In employee-employer relationships the constitutional area is, and should be, small. However successful school teachers have, properly, been in First Amendment cases, the federal courts are not in the business of reviewing day-to-day administrative judgments. Cf. Bishop v. Wood, (1976), 426 U.S. 341, 96 S.Ct. 2074, 48 L.Ed.2d 684. We need not, however, go as far as the Miller court did in foreclosing relief even in extreme circumstances. 495 F.2d at 668. Once even a small, as distinguished from a fundamental, constitutional right is shown to be involved, an employee might succeed by showing the invasion so irrational as to demonstrate lack of good faith. The case was not presented on that basis; neither could we say that the evidence would have warranted such a finding. Whether the conclusion that plaintiff's dress had a disruptive effect was correct or not, we could not say it was not "motivated by a legitimate school concern." Richards v. Thurston, ante, 424 F.2d at 1282.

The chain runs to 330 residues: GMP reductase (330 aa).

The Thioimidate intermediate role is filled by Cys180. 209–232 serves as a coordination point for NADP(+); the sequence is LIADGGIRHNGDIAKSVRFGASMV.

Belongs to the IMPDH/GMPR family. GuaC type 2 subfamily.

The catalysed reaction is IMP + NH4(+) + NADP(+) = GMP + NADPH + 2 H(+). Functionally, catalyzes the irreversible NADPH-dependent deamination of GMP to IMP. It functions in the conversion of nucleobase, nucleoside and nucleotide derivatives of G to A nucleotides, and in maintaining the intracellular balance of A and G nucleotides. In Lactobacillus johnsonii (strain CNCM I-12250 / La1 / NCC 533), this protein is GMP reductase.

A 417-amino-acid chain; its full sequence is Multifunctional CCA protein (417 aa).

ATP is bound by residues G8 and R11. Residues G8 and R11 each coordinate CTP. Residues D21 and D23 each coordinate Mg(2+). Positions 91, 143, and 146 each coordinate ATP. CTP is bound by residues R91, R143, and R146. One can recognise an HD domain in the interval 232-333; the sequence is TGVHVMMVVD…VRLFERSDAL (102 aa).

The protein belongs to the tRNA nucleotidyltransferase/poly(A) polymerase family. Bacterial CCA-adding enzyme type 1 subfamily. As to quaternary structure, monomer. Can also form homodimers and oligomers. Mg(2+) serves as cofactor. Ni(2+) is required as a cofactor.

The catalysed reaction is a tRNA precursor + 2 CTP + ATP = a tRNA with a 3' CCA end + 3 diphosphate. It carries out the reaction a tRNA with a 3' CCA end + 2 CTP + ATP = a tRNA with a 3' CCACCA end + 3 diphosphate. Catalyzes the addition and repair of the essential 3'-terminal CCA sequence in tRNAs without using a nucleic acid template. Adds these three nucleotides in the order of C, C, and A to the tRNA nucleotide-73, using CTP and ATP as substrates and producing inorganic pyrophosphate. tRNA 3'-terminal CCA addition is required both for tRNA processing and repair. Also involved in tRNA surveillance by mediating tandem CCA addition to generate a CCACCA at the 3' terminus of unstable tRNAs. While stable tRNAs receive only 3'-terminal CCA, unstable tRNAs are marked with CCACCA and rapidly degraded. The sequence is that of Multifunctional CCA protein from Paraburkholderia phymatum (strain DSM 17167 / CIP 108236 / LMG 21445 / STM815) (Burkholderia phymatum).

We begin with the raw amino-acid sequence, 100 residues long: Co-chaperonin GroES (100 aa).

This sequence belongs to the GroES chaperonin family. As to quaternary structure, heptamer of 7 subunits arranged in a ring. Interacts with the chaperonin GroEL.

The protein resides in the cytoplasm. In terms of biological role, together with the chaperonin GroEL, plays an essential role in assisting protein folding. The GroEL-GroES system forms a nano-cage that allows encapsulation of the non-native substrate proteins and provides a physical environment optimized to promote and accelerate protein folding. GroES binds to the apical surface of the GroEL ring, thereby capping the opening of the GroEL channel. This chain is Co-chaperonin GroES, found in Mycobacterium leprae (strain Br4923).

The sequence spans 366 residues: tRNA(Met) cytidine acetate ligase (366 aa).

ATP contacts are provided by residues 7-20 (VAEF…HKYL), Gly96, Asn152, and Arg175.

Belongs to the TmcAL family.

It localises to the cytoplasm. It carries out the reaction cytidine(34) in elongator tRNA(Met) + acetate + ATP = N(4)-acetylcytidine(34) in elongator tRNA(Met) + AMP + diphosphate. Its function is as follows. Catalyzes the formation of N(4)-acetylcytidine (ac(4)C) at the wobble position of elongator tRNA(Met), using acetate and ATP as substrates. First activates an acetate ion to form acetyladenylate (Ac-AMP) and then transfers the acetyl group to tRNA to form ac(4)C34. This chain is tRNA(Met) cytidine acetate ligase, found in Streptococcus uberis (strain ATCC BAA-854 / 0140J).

Affirmed. Because of appellees' brief, no costs.
In their brief, defendants argue the significance of their evidence at length. After reviewing the record as a whole, including the contradictions and inconsistencies of defendants' two principal witnesses, we do not see how the court could have reached any other conclusion
E.g., defendant school principal admitted that he had decided on plaintiff's termination in December 1970. At that time it could not be known that she would not meet what he subsequently said were her credit requirements. Nor did he tell her his interpretation of what they were
There is no claim that the length of plaintiff's skirts was intended as a form of symbolic expression, and thus protected by the First Amendment. Richards v. Thurston, ante